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When you change that lightbulb

When you change that lightbulb
Hudson, Hillsborough County, New Hampshire, USA
January 11, 2006
Look in the glass shade. You'll see some dead insects that were attracted to the light. They're usually well preserved, if a little bleached from the incandescent bulb. Sometimes there are a few hundred or even a few thousand mostly tiny insects. The latter is certainly the case in this photo.

What you are looking at here is the pile of insect remains after I picked out all the whole beetles (excepting the large ladybugs), but it looked a lot like this before I picked them out. In terms of count, I suspect the small homopterans (leaf hoppers) are the great bulk, but there were a few moths and caddisflies, a lacewing or two, some tiny hemipterans, an assortment of flies -- mostly small ones -- and an estimated 400 whole beetles (!!), which is what I was after. Also, dining on the dearly departed were one dermestid beetle larva and several 1mm-long booklice.

This batch came from the glass shade of a ceiling light that was on a customer's screened porch, which probably led to the insects being predominantly small -- small enough in many cases to pass through the screen.

For bugguide editors whose interest extends beyond beetles, I have left the above shot large so it can be zoomed in on (only editors can do this) and searched for items of interest.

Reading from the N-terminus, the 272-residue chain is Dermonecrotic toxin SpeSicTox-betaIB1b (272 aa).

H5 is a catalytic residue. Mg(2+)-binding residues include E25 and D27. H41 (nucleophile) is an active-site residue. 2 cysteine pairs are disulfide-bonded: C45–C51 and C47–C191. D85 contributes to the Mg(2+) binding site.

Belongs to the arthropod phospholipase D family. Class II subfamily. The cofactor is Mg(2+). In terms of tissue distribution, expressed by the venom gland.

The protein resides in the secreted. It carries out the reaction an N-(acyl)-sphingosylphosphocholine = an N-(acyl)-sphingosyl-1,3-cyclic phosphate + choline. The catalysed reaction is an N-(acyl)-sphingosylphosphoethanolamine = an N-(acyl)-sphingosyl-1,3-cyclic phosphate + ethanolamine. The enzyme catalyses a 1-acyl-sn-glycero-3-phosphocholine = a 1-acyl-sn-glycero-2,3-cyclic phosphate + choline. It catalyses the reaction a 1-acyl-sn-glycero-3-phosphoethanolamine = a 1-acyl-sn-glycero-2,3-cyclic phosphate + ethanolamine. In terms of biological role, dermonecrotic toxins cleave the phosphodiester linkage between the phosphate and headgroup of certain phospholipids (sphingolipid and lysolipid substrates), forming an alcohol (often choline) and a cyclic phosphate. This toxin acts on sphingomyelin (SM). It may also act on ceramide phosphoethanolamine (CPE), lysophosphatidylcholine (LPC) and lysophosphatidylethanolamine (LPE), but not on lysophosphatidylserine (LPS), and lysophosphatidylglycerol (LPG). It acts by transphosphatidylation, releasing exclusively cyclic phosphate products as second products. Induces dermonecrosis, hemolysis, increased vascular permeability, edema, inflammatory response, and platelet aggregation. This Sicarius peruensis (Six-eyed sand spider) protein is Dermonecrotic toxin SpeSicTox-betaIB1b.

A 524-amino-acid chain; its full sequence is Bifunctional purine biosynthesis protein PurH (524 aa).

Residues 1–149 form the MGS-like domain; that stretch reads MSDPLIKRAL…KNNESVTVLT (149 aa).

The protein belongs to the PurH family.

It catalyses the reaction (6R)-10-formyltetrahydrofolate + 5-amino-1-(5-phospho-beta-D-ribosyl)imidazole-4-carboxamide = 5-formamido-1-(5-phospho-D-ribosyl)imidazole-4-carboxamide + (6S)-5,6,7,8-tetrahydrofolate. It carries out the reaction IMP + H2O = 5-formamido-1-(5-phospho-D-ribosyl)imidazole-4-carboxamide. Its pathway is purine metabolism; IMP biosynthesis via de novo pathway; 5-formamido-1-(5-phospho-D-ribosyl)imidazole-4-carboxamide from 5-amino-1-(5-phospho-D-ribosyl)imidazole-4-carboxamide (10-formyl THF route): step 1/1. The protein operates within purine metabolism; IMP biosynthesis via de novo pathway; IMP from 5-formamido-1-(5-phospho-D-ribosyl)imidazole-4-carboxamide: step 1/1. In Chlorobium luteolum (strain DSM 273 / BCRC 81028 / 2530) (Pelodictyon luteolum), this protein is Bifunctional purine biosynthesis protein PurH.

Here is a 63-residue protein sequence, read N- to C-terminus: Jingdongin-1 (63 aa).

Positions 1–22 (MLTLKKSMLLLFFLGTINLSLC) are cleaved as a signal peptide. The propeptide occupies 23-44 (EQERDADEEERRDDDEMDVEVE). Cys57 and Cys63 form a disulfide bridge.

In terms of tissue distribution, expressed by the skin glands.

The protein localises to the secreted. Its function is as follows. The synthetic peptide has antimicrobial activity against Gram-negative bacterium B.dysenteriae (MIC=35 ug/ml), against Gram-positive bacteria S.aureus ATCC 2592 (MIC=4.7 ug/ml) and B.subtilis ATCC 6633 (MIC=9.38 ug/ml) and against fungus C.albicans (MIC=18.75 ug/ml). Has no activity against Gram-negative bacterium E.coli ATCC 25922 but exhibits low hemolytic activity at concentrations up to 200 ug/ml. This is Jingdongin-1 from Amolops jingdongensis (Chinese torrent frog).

For beetle fanciers like myself, I've grouped my coleopteran gleanings by family or size if unknown. I can see from my photos that some specimens wound up in the wrong pile.

Although bugguide is best known for photos of live terrestrial arthropods in nature, my hope here is to dramatically demonstrate that anyone who wishes to add new species to their collection of photos of specimens might do well to examine the shade contents next time they change a bulb.

Beatriz Moisset has suggested unlinking the images in this set and including them instead as thumbnails:

Moved from Frass.

It was fun but . . .
Don't you think that it is time to let it go? Does it really illustrate collecting methods or equipment? I don't think so. Anyway, even if you want to keep one or two images it still doesn't make sense to have a dozen.

I get the sense
that there is an agenda that I'm missing, possibly stemming from a forum discussion concerning BugGuide management, function, or philosophy. Is this so? If so, please link me to it.

I have regarded the BugGuide function as more than just an ever more complete taxonomic tree but also as a repository of behavioral records and observations, discovery, and anything the beginning collector or enthusiast may find interesting. If I may quote from the home page,

Making New Discoveries

More than just a clearinghouse for information, this site helps expand on the natural histories of our subjects. By capturing the place and time that submitted images were taken, we are creating a virtual collection that helps define where and when things might be found.

We capture never before seen behaviors and we have photos of species that you won't find anywhere else on the web.

As for the original post, if indeed "it was fun," then it should continue to be fun for some who arrive new to BugGuide, don't you suppose? I fail to follow your point about this not representing collecting methods. Searching through accumulated specimens in light fixtures is an excellent method of adding to a collection, whether of mounted specimens or photographic images. A photo of the light fixture would have made it complete. And the point of so many images? They show the variety and state of preservation of the specimens.